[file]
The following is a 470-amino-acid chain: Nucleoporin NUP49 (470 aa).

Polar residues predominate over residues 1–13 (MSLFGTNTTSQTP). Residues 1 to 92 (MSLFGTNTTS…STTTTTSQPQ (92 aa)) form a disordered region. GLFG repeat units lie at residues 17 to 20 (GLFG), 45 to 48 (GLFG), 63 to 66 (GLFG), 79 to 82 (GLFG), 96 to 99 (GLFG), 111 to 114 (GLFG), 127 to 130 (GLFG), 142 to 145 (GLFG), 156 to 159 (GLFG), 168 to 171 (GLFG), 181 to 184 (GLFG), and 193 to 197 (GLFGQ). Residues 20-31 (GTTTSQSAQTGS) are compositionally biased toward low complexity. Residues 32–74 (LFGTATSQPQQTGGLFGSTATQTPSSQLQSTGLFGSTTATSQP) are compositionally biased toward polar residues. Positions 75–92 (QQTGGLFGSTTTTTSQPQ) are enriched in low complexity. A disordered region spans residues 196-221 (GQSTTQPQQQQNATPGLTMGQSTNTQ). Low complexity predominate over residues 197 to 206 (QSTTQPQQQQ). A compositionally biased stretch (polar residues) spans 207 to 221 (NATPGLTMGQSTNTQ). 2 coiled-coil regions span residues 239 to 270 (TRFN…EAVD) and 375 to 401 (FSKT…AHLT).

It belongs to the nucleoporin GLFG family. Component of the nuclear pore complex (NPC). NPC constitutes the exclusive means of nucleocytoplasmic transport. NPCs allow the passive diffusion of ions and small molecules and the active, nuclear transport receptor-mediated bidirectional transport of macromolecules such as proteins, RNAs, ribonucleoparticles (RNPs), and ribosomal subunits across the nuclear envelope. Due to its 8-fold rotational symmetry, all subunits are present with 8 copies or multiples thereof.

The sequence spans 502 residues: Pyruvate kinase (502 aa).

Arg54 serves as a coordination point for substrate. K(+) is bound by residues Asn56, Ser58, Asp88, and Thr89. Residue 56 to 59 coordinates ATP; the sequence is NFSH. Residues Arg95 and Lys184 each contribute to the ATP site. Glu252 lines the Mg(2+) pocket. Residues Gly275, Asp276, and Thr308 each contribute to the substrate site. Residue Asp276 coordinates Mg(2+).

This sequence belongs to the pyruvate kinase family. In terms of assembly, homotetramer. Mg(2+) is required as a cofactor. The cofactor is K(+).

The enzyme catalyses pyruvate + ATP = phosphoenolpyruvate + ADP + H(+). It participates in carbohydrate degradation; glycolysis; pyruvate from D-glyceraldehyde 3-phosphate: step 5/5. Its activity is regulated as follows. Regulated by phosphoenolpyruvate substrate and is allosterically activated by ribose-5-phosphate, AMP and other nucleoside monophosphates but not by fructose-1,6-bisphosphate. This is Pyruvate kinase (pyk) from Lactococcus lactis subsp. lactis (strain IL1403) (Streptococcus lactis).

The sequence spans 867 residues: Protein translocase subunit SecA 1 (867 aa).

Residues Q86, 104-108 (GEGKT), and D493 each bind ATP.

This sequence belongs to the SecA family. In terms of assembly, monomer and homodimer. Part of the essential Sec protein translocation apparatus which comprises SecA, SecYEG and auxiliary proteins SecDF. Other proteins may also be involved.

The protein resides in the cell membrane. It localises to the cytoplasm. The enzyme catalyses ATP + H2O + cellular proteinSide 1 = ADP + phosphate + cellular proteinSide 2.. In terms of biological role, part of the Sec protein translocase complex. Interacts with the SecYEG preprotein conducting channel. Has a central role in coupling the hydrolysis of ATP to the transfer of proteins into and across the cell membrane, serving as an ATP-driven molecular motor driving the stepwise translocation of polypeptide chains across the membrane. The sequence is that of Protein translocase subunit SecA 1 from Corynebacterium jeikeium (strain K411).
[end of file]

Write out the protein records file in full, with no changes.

The following is a 470-amino-acid chain: Nucleoporin NUP49 (470 aa).

Polar residues predominate over residues 1–13 (MSLFGTNTTSQTP). Residues 1 to 92 (MSLFGTNTTS…STTTTTSQPQ (92 aa)) form a disordered region. GLFG repeat units lie at residues 17 to 20 (GLFG), 45 to 48 (GLFG), 63 to 66 (GLFG), 79 to 82 (GLFG), 96 to 99 (GLFG), 111 to 114 (GLFG), 127 to 130 (GLFG), 142 to 145 (GLFG), 156 to 159 (GLFG), 168 to 171 (GLFG), 181 to 184 (GLFG), and 193 to 197 (GLFGQ). Residues 20-31 (GTTTSQSAQTGS) are compositionally biased toward low complexity. Residues 32–74 (LFGTATSQPQQTGGLFGSTATQTPSSQLQSTGLFGSTTATSQP) are compositionally biased toward polar residues. Positions 75–92 (QQTGGLFGSTTTTTSQPQ) are enriched in low complexity. A disordered region spans residues 196-221 (GQSTTQPQQQQNATPGLTMGQSTNTQ). Low complexity predominate over residues 197 to 206 (QSTTQPQQQQ). A compositionally biased stretch (polar residues) spans 207 to 221 (NATPGLTMGQSTNTQ). 2 coiled-coil regions span residues 239 to 270 (TRFN…EAVD) and 375 to 401 (FSKT…AHLT).

It belongs to the nucleoporin GLFG family. Component of the nuclear pore complex (NPC). NPC constitutes the exclusive means of nucleocytoplasmic transport. NPCs allow the passive diffusion of ions and small molecules and the active, nuclear transport receptor-mediated bidirectional transport of macromolecules such as proteins, RNAs, ribonucleoparticles (RNPs), and ribosomal subunits across the nuclear envelope. Due to its 8-fold rotational symmetry, all subunits are present with 8 copies or multiples thereof.

The sequence spans 502 residues: Pyruvate kinase (502 aa).

Arg54 serves as a coordination point for substrate. K(+) is bound by residues Asn56, Ser58, Asp88, and Thr89. Residue 56 to 59 coordinates ATP; the sequence is NFSH. Residues Arg95 and Lys184 each contribute to the ATP site. Glu252 lines the Mg(2+) pocket. Residues Gly275, Asp276, and Thr308 each contribute to the substrate site. Residue Asp276 coordinates Mg(2+).

This sequence belongs to the pyruvate kinase family. In terms of assembly, homotetramer. Mg(2+) is required as a cofactor. The cofactor is K(+).

The enzyme catalyses pyruvate + ATP = phosphoenolpyruvate + ADP + H(+). It participates in carbohydrate degradation; glycolysis; pyruvate from D-glyceraldehyde 3-phosphate: step 5/5. Its activity is regulated as follows. Regulated by phosphoenolpyruvate substrate and is allosterically activated by ribose-5-phosphate, AMP and other nucleoside monophosphates but not by fructose-1,6-bisphosphate. This is Pyruvate kinase (pyk) from Lactococcus lactis subsp. lactis (strain IL1403) (Streptococcus lactis).

The sequence spans 867 residues: Protein translocase subunit SecA 1 (867 aa).

Residues Q86, 104-108 (GEGKT), and D493 each bind ATP.

This sequence belongs to the SecA family. In terms of assembly, monomer and homodimer. Part of the essential Sec protein translocation apparatus which comprises SecA, SecYEG and auxiliary proteins SecDF. Other proteins may also be involved.

The protein resides in the cell membrane. It localises to the cytoplasm. The enzyme catalyses ATP + H2O + cellular proteinSide 1 = ADP + phosphate + cellular proteinSide 2.. In terms of biological role, part of the Sec protein translocase complex. Interacts with the SecYEG preprotein conducting channel. Has a central role in coupling the hydrolysis of ATP to the transfer of proteins into and across the cell membrane, serving as an ATP-driven molecular motor driving the stepwise translocation of polypeptide chains across the membrane. The sequence is that of Protein translocase subunit SecA 1 from Corynebacterium jeikeium (strain K411).